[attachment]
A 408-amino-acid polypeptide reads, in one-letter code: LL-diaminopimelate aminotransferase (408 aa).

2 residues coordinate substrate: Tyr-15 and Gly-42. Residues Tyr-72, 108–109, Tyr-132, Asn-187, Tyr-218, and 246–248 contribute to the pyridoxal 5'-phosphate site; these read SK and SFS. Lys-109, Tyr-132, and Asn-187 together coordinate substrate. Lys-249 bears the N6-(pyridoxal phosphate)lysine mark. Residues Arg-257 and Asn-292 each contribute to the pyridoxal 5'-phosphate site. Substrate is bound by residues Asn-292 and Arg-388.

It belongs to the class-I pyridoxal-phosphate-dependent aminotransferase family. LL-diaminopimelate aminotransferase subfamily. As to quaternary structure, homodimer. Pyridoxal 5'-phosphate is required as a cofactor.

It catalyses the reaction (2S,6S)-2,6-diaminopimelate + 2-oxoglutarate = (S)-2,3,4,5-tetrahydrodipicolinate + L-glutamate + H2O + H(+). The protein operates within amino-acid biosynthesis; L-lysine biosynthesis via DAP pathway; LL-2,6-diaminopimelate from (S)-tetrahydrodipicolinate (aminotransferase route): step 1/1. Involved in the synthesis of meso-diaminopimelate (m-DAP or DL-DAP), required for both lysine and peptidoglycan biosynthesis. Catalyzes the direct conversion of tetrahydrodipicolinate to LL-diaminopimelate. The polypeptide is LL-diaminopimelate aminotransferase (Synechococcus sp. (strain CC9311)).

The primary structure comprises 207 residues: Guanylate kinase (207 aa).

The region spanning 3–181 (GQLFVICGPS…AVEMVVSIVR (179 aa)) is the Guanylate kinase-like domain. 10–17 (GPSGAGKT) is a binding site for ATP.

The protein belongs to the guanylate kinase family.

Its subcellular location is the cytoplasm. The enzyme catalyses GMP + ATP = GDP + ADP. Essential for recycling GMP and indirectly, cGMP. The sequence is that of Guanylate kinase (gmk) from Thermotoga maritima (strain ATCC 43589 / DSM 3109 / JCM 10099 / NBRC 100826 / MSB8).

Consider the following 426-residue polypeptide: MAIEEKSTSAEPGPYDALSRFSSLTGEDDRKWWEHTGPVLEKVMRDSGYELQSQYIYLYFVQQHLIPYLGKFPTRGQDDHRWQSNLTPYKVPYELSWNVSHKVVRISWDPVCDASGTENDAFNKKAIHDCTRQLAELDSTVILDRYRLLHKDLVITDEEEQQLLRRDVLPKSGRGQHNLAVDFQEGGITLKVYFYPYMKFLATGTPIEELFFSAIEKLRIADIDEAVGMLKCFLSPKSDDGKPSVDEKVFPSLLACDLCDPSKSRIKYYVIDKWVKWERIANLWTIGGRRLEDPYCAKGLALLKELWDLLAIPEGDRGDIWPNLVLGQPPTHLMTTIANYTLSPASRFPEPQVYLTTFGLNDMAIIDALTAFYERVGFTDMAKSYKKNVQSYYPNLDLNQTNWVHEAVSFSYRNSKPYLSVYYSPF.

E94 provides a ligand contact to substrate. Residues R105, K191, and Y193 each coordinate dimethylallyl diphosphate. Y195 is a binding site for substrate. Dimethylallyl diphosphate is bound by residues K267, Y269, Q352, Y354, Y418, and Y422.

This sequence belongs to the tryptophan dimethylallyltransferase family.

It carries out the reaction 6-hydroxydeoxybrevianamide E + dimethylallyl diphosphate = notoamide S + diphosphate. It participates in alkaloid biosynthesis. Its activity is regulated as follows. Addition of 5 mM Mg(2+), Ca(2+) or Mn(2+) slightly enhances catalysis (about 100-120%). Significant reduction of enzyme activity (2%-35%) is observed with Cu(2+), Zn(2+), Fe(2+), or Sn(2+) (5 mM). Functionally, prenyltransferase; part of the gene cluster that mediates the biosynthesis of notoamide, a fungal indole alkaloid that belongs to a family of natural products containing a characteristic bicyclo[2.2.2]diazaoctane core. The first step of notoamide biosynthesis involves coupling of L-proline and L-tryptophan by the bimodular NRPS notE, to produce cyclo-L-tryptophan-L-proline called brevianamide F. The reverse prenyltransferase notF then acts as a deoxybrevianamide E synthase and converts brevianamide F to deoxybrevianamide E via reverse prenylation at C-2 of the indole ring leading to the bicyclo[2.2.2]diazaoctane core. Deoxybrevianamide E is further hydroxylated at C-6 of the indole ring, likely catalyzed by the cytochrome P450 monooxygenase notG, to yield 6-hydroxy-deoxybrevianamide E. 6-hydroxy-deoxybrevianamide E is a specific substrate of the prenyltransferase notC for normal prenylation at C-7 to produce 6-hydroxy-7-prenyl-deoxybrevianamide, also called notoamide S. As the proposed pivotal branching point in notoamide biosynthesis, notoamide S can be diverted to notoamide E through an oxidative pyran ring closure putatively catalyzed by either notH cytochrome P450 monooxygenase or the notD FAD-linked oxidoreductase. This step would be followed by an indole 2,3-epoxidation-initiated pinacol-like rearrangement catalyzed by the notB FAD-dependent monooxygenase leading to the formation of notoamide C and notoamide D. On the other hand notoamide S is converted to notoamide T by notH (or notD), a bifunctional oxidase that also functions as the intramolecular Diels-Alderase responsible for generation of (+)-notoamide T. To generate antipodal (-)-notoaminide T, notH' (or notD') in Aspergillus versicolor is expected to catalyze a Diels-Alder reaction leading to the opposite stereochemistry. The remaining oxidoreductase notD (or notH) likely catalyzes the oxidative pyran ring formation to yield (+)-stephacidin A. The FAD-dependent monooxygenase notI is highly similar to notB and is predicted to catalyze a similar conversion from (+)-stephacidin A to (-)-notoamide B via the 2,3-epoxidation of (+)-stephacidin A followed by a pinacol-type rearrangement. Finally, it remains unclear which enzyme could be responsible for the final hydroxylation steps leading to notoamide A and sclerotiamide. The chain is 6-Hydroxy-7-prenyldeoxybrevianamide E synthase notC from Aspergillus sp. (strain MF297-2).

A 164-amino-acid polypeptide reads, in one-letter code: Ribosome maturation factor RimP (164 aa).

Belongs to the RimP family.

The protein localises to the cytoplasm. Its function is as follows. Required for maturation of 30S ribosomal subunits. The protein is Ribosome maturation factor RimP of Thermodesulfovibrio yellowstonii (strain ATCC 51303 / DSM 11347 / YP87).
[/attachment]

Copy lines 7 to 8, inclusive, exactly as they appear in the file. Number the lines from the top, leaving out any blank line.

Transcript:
The protein belongs to the guanylate kinase family.

Its subcellular location is the cytoplasm. The enzyme catalyses GMP + ATP = GDP + ADP. Essential for recycling GMP and indirectly, cGMP. The sequence is that of Guanylate kinase (gmk) from Thermotoga maritima (strain ATCC 43589 / DSM 3109 / JCM 10099 / NBRC 100826 / MSB8).